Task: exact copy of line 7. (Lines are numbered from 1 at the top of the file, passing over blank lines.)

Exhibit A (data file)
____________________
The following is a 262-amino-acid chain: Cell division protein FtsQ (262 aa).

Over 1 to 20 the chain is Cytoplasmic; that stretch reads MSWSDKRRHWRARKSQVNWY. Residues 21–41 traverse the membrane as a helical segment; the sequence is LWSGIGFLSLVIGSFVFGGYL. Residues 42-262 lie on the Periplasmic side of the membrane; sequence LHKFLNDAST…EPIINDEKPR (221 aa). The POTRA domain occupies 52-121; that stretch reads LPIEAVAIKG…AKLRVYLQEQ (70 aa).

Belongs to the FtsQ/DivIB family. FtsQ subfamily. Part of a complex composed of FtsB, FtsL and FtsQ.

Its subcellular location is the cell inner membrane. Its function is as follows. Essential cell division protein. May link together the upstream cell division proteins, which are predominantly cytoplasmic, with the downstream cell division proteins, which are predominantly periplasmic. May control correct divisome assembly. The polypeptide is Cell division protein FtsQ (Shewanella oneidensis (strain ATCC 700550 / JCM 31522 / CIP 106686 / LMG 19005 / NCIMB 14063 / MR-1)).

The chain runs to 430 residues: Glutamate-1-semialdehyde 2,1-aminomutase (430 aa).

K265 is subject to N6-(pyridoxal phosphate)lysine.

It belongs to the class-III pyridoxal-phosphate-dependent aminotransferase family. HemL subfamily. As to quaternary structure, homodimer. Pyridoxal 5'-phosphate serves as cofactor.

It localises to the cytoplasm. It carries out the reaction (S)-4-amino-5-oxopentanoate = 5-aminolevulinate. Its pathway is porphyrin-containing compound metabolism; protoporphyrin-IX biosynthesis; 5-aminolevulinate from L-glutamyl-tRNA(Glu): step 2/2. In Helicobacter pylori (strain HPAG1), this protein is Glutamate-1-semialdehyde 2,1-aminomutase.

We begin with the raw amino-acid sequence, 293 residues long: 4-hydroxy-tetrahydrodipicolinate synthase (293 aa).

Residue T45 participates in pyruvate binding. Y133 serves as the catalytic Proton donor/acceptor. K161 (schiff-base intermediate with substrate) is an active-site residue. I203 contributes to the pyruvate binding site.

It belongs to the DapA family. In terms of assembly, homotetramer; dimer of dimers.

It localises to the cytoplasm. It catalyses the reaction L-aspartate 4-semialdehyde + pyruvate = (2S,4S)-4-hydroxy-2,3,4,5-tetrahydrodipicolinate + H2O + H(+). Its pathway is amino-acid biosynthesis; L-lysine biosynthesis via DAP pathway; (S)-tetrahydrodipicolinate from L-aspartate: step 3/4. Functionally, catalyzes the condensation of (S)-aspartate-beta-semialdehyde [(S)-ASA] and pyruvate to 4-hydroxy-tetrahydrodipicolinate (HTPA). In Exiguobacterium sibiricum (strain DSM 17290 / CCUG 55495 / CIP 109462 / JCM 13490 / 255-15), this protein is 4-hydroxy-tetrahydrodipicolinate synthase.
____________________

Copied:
It belongs to the class-III pyridoxal-phosphate-dependent aminotransferase family. HemL subfamily. As to quaternary structure, homodimer. Pyridoxal 5'-phosphate serves as cofactor.